America's richly, diverse forests provide vital products and amenities to our society including quality habitat for wildlife, biodiversity of plant and animal communities, clean water, aesthetic benefits, and recreational opportunities. Timely reforestation following harvest or a major catastrophic event to restore forest cover on denuded lands is often important to maintaining forest ecosystems and deriving associated ecological, social, and economic benefits.
Reforestation is the natural or intentional restocking of existing forests and woodlands that have been depleted. Reforestation can be used to improve the quality of human life by soaking up pollution and dust from the air, rebuild natural habitats and ecosystems, mitigate global warming since forests facilitate biosequestration of atmospheric carbon dioxide, and harvest for resources, particularly timber. The term reforestation is the process of restoring and recreating areas of woodlands or forests that may have existed previously but were otherwise removed at some point in the past. Timber on the land is a crop. Although not grown in a short rotation as row crops, timber production can easily be considered a growing crop.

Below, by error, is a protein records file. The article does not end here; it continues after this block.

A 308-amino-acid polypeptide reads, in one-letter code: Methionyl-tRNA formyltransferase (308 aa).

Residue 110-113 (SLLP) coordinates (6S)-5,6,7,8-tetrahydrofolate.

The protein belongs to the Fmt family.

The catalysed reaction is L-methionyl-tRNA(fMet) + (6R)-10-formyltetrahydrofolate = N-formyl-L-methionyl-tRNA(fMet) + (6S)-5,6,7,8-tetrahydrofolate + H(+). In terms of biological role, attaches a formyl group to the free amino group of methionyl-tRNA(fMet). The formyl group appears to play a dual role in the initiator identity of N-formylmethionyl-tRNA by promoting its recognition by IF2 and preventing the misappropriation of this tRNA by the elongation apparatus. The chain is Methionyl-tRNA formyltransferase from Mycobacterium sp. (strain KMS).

Once all the timber on a tract is removed this area needs to be considered for the most effective means to reforest the site according to the current ground and site conditions. This inclues recent clear-cuts or open areas which can be reforested allowing the new stand to thrive.
There are different types of reforestation; direct seeding, which is very seldom done any more, hand planting, which is the most popular, machine planting, which typically is a very clean area or site.
Typically Loblolly Pine is the predominate species reforested, however several other species of pine dependently upon the area, such as Slash Pine and Long Leaf Pine are planted on a limited basis. Hardwood, Bald Cypress and wildlife trees or even specialty plantings can be performed also.
Site Prep is sometimes necessary to eliminate competition species. Site Prep allows the new seedlings a better and less competative start. By increasing the growth rate of new seedlings one can increase the value associated with the new stand. Site prep can be as basic as a burn of the area, chemical application to kill the site or heavy equipment can be used to alter the site for a specific planting or species.
Recently state forest nurseries and private industry have greatly improved the genetics of the tree seedlings. The improved genetics typically increase the growth rate and the overall quality of the timber at maturity. There are tax advantages to reforestation cost and timber stand improvement cost. Local county Ad Valorum taxes are charged whether your land is growing a crop of trees or not. Why not have your land grow something for your future.